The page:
Why the NHL should ban fighting

The ongoing debate of whether or not to ban fighting in the NHL was rekindled Tuesday night when Montreal Canadiens enforcer, George Parros, hit the ice face first and suffered a concussion in the middle of a fight with Toronto’s Colton Orr.

Thankfully, Parros should be fine, but it was another example of why the fighting debate should continue among the NHL and its players.

Fighting is an integral part of hockey, and it is what makes the sport unique. Part of the reason I love the game is because of the physicality. It’s a sport where you can stand up for yourself and your teammates in different and more violent way than in other sports. But is it time to rethink fighting in the NHL?

I think so.

People who want to ban fighting in the NHL are in the minority. Some NHL general managers – most notably Steve Yzerman – have called for a ban on fighting after Tuesday’s incident, but the move to ban fighting is not very popular among the players. Ninety-eight  percent of NHL players polled during the 2011-12 season oppose a fighting ban, and with percents as high as that, there’s not going to be change any time soon.

If you visit any hockey arena you can see the way the majority of the crowd jumps up and starts yelling in excitement once a fight breaks out. From that you can infer banning the action would be unpopular for fans too. I must admit, I do it too. But I also can’t help but be appalled at such an action.

NHl fighting

When fans cheer the violence on the ice, I am reminded of the Romans cheering on the slaughter of humans in the Colosseum or the thousands of public executions cheered on by the public during the French Revolution. Obviously, no one is being slaughtered in a hockey arena, but the general mentality of human allowing and even cheering such meaningless acts of violence exists today, and I see it in a lot sports fans.

That scares me.

The NFL has ignored concussions and the long-term effects they have on current and former players. That has lead to players living miserable lives and even committing suicide. It seems the NFL is trying to repair that wrong, but that kind of inaction is unforgivable.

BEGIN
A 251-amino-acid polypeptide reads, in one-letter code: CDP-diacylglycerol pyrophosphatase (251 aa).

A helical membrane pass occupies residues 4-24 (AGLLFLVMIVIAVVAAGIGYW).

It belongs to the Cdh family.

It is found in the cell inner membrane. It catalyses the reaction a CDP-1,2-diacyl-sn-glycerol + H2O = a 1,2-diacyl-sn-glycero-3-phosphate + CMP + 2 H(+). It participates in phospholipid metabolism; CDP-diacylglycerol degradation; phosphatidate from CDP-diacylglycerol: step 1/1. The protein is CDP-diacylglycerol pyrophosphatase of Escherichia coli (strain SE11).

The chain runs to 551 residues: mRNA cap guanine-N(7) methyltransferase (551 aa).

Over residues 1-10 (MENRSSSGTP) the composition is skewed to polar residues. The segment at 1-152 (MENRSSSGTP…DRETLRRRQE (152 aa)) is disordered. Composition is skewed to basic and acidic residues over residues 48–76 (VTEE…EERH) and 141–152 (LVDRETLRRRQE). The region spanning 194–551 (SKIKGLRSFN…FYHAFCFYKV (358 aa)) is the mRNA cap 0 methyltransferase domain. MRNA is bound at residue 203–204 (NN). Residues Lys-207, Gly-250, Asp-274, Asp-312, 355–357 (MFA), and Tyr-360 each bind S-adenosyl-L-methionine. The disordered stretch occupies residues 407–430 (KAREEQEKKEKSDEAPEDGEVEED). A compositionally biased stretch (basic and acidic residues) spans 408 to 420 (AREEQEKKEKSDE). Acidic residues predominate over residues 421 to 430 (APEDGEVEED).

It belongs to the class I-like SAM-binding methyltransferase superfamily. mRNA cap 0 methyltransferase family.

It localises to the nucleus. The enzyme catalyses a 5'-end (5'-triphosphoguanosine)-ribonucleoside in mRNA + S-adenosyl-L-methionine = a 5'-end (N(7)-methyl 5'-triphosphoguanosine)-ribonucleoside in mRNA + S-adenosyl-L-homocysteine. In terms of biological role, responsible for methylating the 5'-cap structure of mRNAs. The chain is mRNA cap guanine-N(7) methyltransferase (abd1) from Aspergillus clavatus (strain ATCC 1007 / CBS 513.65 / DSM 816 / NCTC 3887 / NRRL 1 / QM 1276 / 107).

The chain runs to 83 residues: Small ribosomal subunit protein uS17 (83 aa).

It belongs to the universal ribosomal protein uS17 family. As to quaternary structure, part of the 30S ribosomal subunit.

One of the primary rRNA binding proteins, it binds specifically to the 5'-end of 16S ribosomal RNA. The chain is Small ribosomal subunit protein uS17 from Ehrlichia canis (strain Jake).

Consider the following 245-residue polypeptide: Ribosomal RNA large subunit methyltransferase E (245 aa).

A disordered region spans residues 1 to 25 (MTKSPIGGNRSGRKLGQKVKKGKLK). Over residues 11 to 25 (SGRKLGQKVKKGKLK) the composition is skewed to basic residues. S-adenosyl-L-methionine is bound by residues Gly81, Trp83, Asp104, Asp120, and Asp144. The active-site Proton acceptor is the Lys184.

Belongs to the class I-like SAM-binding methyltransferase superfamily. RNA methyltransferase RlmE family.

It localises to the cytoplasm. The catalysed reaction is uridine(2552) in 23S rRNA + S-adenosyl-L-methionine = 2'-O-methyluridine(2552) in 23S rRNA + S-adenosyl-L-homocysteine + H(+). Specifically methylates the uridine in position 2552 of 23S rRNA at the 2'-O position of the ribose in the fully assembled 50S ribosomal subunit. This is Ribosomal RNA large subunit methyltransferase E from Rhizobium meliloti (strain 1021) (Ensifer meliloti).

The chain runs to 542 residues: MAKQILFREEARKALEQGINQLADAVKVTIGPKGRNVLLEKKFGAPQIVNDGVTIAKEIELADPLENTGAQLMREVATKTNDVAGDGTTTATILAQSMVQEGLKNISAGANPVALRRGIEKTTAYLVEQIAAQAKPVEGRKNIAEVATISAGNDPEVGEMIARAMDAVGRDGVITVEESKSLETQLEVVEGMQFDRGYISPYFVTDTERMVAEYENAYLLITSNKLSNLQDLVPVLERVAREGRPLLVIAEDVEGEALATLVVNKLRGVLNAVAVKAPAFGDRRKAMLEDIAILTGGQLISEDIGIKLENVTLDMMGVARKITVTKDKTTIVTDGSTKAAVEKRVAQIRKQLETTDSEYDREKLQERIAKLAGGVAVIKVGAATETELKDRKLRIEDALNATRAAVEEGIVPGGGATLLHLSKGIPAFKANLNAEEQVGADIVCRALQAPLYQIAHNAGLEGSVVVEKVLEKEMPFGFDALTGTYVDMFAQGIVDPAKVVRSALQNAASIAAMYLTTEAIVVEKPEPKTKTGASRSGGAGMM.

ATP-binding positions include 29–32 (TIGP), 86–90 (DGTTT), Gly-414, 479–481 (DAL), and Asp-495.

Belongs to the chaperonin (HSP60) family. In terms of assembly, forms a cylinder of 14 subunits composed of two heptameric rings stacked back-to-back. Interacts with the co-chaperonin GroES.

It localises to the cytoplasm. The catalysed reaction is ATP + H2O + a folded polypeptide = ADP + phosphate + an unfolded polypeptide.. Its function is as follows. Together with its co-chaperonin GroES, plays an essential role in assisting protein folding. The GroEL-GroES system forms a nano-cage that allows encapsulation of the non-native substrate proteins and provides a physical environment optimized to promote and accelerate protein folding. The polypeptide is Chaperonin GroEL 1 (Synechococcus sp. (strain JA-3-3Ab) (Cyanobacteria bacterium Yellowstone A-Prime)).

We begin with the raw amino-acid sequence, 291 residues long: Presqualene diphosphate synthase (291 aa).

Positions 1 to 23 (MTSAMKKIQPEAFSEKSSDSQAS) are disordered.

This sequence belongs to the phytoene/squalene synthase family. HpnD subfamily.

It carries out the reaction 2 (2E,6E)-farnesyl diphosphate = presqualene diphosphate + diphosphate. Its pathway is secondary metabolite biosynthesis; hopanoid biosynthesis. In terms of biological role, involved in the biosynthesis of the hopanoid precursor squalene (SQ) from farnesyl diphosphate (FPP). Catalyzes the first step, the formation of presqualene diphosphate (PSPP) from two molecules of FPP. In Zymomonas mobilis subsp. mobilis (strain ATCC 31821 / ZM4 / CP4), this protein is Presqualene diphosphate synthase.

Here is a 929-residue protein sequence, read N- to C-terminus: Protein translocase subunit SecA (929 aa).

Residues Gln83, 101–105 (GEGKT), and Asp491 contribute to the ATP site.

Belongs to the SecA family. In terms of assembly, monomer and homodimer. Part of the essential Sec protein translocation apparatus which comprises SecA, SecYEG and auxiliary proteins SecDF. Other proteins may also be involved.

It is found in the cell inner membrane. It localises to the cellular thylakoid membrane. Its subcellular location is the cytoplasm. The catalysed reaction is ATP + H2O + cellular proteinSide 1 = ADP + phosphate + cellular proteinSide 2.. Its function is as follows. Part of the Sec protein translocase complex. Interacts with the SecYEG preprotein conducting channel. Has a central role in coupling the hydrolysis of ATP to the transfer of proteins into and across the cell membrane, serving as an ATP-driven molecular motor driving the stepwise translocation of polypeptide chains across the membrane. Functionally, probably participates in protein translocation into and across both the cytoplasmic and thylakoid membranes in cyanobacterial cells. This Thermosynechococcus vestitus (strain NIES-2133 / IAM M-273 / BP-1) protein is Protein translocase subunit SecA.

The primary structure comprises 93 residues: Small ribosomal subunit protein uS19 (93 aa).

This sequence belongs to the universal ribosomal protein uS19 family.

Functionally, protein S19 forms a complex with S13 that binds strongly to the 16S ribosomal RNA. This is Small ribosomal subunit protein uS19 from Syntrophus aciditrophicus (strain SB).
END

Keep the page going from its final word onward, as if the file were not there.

I am afraid the NHL may be on the same track as the NFL. I love the physicality of the league, but I can’t morally justify holding on to something so trivial in the grand scheme of life. Especially when people’s lives and mental well-being are potentially at stake.

I believe life is our most precious asset and anyone who takes it away is the worst kind of thief.

The NHL and hockey can still exist without fighting. I just hope it doesn’t take a death for people to the realization fighting needs to be banned.



About Tyler Juranovich

Tyler Juranovich is an Indiana native, a Ball State student, and a senior writer for MSF, where he's been writing about Chicago sports since 2009. His favorite teams are the Chicago Blackhawks and Bears. He's also a lover of reading, music, and movies. Follow him on Twitter (@tylerjuranovich) or email him at tyler.juranovich@gmail.com

Comments

  1. Derick Schaefer says:

    Tyler, great post. George Parros was named in the top 5 most intelligent athletes. Still, he’s made his career as an enforcer. It is sad to see that the game and its current rules puts even the most intelligent in that path.

    I’ll never forget when they argued that nets behind the goal would ruin the game. Good legal checking makes the physical part of the game. . .not fighting.

  2. Kurt Crowley says:

    Parros and Orr have fought each other eight times, amazing considering they were in separate conferences most of the time…

  3. If they ban what hockey has drawn people to the game for years the players might as well take the pads off and play in shorts.Fighting is part of the game like kissing is to romance.

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